Charles Shanor, writing in the New York Times, takes this broad involvement as a good sign. With so many different members of the government involved, can what's happening behind closed doors really be so bad? "I think I will take my chances," he writes, "and trust the three branches of government involved in the Verizon request to look out for my interest." Now, for myself-while it is unrealistic to think that we'll never have to trust and "take our chances" to some extent-I don't find this a terribly rousing defense. Even if you do trust the government in general, or trust this administration in particular, it's exactly this kind of consideration that the Bill of Rights was supposed to render moot. It sounds a bit too much like the argument that monarchy is fine for us because we have a good king-it may even be true, but that doesn't make it a reasonable way to run things. ...
D.E. Wittkower is a philosopher of technology at Old Dominion University, the author of The Philosopher's Book of Questions and Answers and editor of Facebook and Philosophy and iPod and Philosophy. (More)
Getting insurance along the coast is getting pricey
(The Virginian-Pilot, June 8, 2013)
You don't have to lick your finger to know which way the wind is blowing.
Look first to the skies, to the slanting rain, to the thrashing trees. Then look at your homeowners insurance policy.
Undoubtedly, your premiums are higher than they used to be. Perhaps you're no longer insured by the company you trusted for decades to help you rebuild if your home was destroyed.
In the fine print, you might notice that your hurricane deductible has crept as high as 5 percent of the value of your home - a change that could cost you thousands, perhaps even tens of thousands, of dollars before your insurer pays anything.
"The trends are reflecting the nature of the risks, which are now perceived as being greater," said William Sihler, a professor at the University of Virginia's Darden School of Business. "Bigger storms are doing more damage, and people are locating in places where they're more likely to get hit." ...
Larry Atkinson, an Old Dominion University oceanography professor, said sea levels are rising at a faster rate along the mid-Atlantic coast than they are globally. Also, parts of the region are sinking.
"By about 2050, it'll be up a foot and a half from where it is now," he said.
Changes in flood insurance, a federal program that is purchased separately from homeowners policies and often required by mortgage providers in coastal areas, also are adding to the burden of consumers.
Like private insurers, the government is trying to bulk up the fund it uses to pay claims related to flood damage.
Congress passed a law that will essentially remove subsidies that have long protected homeowners and business owners. (More)
Tigers draft ODU's Ben Verlander in 14th round
(The Virginian-Pilot, June 8, 2013)
The Detroit Tigers selected Old Dominion University standout Ben Verlander in the 14th round of the Major League Baseball draft today.
Verlander, an outfielder, was the 426th overall selection. Verlander's older brother, Justin Verlander, is an All-Star pitcher for the Tigers.
Ben Verlander made first-team all-Colonial Athletic Association as a junior this season, when he hit .367 with 11 home runs and 37 RBIs. He also scored a team-high 46 runs.
Also today, the Milwaukee Brewers selected ODU pitcher Ryan Yarbrough in the 20th round, 602nd overall. Yarbrough went 4-4 with a 3.27 ERA as a junior this season.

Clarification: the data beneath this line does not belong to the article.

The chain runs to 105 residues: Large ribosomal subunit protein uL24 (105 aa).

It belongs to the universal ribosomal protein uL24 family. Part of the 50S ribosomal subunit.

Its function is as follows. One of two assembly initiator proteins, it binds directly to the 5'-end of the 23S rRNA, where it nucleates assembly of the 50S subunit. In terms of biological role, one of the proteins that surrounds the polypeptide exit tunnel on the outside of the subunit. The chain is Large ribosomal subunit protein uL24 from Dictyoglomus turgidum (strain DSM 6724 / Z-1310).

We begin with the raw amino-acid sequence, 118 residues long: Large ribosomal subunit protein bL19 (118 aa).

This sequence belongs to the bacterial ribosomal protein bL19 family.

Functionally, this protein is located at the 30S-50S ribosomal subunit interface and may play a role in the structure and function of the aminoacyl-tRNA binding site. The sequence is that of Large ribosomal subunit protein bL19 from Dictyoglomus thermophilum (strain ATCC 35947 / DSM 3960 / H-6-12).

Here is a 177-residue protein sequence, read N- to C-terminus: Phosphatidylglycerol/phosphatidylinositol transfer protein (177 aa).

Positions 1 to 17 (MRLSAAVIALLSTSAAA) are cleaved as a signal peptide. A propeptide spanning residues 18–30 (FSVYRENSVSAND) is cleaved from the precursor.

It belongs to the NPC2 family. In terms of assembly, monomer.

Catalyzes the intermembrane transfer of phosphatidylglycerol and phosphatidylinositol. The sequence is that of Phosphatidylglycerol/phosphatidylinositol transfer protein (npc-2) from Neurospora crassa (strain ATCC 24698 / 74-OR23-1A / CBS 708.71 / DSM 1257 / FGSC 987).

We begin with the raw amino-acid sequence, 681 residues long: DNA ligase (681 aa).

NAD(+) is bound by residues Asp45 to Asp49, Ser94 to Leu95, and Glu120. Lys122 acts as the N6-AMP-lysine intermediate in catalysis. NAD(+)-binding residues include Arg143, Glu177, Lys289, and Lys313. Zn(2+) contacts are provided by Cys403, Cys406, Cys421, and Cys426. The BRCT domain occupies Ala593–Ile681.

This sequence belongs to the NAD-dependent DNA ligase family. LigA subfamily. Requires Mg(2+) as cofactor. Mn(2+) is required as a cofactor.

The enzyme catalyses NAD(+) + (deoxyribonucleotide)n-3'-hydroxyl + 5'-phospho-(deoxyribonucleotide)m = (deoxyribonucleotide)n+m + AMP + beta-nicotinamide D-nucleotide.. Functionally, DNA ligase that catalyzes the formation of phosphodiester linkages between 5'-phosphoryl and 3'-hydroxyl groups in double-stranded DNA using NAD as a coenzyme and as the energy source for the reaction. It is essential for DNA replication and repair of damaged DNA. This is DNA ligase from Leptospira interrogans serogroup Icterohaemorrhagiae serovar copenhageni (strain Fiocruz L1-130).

Among the other locals taken was Great Bridge pitcher Connor Jones, who went 628th overall to the San Diego Padres. Jones has said he will go to the University of Virginia.
With the first pick of the 26th round, the Houston Astros selected Christopher Newport University junior pitcher Austin Chrismon (Menchville High School). (More)
7 ways to cut your diabetes risk
(Fox News/Women's Health, June 10, 2013)
Defend yourself against prediabetes and type 2 diabetes by sticking to these lifestyle habits, like lifting weights and getting a good night's sleep
Hit the Weights
Upping your lean muscle mass could lower your insulin resistance and drop your odds of developing prediabetes, according to a new study in The Journal of Clinical Endocrinology & Metabolism. Researchers found that for every 10 percent increase in muscle mass, people's prediabetes risk fell by 12 percent.
Build three days of resistance training into your weekly fitness plan, Sheri Colberg-Ochs, a professor of exercise science at Old Dominion University, said. And aim for at least two and a half hours a week of glucose-burning cardio activity such as running, cycling or swimming. (More)
Outgoing leader leaves legacy of inspiration
(The Virginian-Pilot, June 7, 2013)
After 16 years as president and chief executive officer of Volunteer Hampton Roads, Beth Lloyd stepped down at the end of April to pursue her third career in a very eventful life.
Just what career that will be has yet to be determined, but the foundation has some big shoes to fill. ...
During her tenure, Lloyd, a Portsmouth native, was steeped in volunteerism. She was named to Inside Business's "Top Forty under 40" and Hampton Roads Magazine's "The A-List of 50 Very Important People."...
Full Name: Elizabeth Bennett Lloyd
Education: Bachelor of Science in criminal justice and master's in administration from Old Dominion University
Hobbies: Gardening, painting and walking
You've lived in all five cities on the Southside. What are some of your favorite places in Hampton Roads?
I have so many. There's Harbour View in Suffolk where my grandfather's farm was. I love the Hermitage Gardens and the Botanical Garden in Norfolk. I learned to water ski near the locks in Great Bridge. A stroll through the antique stores on old High Street in Portsmouth is lots of fun. And miles and miles of beautiful ocean to enjoy in Virginia Beach. (More)
Former bank VP Hounslow speaks out after fraud trial
(The Virginian-Pilot, June 7, 2013)
Simon Hounslow recalled the moment two weeks ago today as he stood before a federal court jury awaiting his fate.
Standing next to him, his co-defendant and onetime boss at Bank of the Commonwealth, Edward J. Woodard Jr., was hearing the repeated refrain of "guilty," 11 times in all.